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August 31, 2010

The rush to renewables

Good news and bad news this week for communities wanting to invest in renewable energy projects.  The bad news is the Government has closed the door to its CARES grant scheme.   Demand has exceeded all expectations – around 600 communities will have benefited by next April. The good news is that the Government has bowed to pressure – in no small part applied by Community Energy Scotland –  and has agreed that communities in receipt of grants can now be paid for any surplus energy they produce

…the bad news

The Scottish Government has announced that the Community and Renewable Energy Fund (CARES) will close to new applications due to unprecedented demand. The scheme has already helped over 300 community groups to invest in renewable technology such as biomass, solar panels and wind turbines. A further 300 groups are expected to benefit by April next year.

The CARES scheme, which opened in May 2009, is delivered by Community Energy Scotland. The two elements of CARES are a network of development officers offering free advice, and grant support of up to £150,000 for technical studies and installation of renewable equipment.

Energy Minister Jim Mather said, “The Community and Renewable Energy grant scheme has been extremely successful in helping communities generate their own green energy, cut carbon and stimulate the market for renewable technologies.

“Since CARES was launched last year the demand from community groups wishing to invest in renewables funding has been unprecedented with over 600 groups set to benefit from £13.5 million of funding. The scheme, part of this Government’s move to treble the budget for community renewables and microgeneration has boosted our growing low carbon industries. As a result, the scheme is now facing financial pressures.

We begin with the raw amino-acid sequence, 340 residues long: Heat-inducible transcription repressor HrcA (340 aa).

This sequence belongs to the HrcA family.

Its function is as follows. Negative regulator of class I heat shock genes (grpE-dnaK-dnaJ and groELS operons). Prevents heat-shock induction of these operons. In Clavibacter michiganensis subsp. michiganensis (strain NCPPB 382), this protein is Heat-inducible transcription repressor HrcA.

“We remain committed to driving local ownership of energy and in doing so, securing wider community benefits. Building on this success of CARES, we have commissioned a feasibility study to look into early stage financing for renewables projects which will be carried out by the Scottish Agricultural College in conjunction with Community Energy Scotland. That will report back in September and we will look at future options for funding as part of the budget process this autumn.”

This announcement only impacts on new applications. Subject to normal checks on eligibility, all projects currently going through the system and supported by development officers will be funded.

You can get more information on the Scottish Government website.

…and the good news

There has been a positive step forward this week as Department for Energy and Climate Change (DECC) updated their guidance in line with EU State Aid Law, making it clear that it is possible for grant aided projects generating renewable electricity to receive Feed In Tariff payments. Previously there had been a blanket prohibition on this, based on what Community Energy Scotland felt was a misunderstanding of EU State Aid law.  

Since  CES’s  response to the consultation on the FiT in September 2009, there has been concern it would adversely affect organisations in receipt of grant funding for renewable installations, especially small community groups taking forward wind and hydro projects. This was because such groups would find it difficult to take out loan to cover capital costs. In April this year when the FiT Order was launched Community Energy Scotland argued strongly that community groups should be able to receive grant funding and be eligible for FiT payments. This culminated in a   letter to Gregory Barker MP, Minister of State for Energy and Climate Change in July.

DECC has now confirmed that this is indeed possible. The news is particularly relevant for projects up to 50kW in size.

The new addition to the FiT Order 2010 will mean that many organisations who receive/have received grant will be eligible for FiT payments for their installation as long as the total amount over 3 years is within the European Commission State Aid De Minimis Level. This is currently at 200,000 Euros which is equivalent to around £160,000.

For example if a grant towards the  capital cost was £40,000 and the amount of FiT received for the first 3 years was £15,000 then the total amount would be £55,000 which would be well within the De Minimis level.

This is a positive step for community groups who are installing renewable technology for their community facilities. We are currently assessing the detail of this update and how it will work in practice for the many groups that we are currently supporting to install community renewable projects across Scotland.

Please see this link for the DECC update which was released yesterday.